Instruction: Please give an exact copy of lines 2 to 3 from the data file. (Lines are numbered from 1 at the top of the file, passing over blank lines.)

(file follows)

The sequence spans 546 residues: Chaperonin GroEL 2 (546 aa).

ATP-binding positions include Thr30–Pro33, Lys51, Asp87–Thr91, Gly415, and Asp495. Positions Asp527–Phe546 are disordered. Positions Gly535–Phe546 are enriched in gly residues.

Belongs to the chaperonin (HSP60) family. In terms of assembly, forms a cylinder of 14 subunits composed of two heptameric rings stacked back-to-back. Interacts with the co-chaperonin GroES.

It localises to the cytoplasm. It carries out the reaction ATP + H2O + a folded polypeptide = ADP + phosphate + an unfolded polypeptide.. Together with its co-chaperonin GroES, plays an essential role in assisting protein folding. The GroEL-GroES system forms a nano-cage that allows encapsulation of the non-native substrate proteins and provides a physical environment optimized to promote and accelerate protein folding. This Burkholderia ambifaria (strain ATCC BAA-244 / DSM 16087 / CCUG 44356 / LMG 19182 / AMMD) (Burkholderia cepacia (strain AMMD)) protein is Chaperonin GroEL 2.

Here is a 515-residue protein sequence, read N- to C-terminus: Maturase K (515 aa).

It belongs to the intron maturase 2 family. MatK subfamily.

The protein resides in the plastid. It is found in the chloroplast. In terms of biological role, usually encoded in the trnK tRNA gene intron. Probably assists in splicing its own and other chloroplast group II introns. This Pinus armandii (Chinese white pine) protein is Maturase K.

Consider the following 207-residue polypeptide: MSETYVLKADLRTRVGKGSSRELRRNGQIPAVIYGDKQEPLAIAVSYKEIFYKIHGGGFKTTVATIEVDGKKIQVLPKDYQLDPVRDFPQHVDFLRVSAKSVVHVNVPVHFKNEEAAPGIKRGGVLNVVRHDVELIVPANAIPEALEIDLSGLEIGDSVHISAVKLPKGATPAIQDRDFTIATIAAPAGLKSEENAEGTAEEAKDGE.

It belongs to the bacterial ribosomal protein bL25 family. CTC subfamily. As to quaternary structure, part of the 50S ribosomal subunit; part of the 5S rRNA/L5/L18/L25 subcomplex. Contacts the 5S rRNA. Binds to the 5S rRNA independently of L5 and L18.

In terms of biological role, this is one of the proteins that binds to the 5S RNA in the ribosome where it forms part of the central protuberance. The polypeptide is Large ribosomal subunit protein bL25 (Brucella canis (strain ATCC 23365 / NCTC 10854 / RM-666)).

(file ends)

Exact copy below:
ATP-binding positions include Thr30–Pro33, Lys51, Asp87–Thr91, Gly415, and Asp495. Positions Asp527–Phe546 are disordered. Positions Gly535–Phe546 are enriched in gly residues.

Belongs to the chaperonin (HSP60) family. In terms of assembly, forms a cylinder of 14 subunits composed of two heptameric rings stacked back-to-back. Interacts with the co-chaperonin GroES.